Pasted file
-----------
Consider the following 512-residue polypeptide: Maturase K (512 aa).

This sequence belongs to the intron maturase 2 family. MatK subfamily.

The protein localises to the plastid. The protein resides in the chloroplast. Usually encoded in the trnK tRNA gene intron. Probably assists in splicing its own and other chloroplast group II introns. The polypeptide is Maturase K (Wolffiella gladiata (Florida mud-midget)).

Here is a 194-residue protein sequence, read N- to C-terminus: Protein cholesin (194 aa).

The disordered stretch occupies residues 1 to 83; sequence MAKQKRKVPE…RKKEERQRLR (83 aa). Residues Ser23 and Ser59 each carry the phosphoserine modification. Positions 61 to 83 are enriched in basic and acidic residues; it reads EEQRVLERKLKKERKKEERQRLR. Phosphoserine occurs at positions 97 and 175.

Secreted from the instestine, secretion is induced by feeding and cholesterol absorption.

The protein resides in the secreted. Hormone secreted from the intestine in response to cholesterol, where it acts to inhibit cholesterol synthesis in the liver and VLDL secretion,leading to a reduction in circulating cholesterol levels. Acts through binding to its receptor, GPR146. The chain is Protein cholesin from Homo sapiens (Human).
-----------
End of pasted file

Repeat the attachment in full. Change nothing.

Consider the following 512-residue polypeptide: Maturase K (512 aa).

This sequence belongs to the intron maturase 2 family. MatK subfamily.

The protein localises to the plastid. The protein resides in the chloroplast. Usually encoded in the trnK tRNA gene intron. Probably assists in splicing its own and other chloroplast group II introns. The polypeptide is Maturase K (Wolffiella gladiata (Florida mud-midget)).

Here is a 194-residue protein sequence, read N- to C-terminus: Protein cholesin (194 aa).

The disordered stretch occupies residues 1 to 83; sequence MAKQKRKVPE…RKKEERQRLR (83 aa). Residues Ser23 and Ser59 each carry the phosphoserine modification. Positions 61 to 83 are enriched in basic and acidic residues; it reads EEQRVLERKLKKERKKEERQRLR. Phosphoserine occurs at positions 97 and 175.

Secreted from the instestine, secretion is induced by feeding and cholesterol absorption.

The protein resides in the secreted. Hormone secreted from the intestine in response to cholesterol, where it acts to inhibit cholesterol synthesis in the liver and VLDL secretion,leading to a reduction in circulating cholesterol levels. Acts through binding to its receptor, GPR146. The chain is Protein cholesin from Homo sapiens (Human).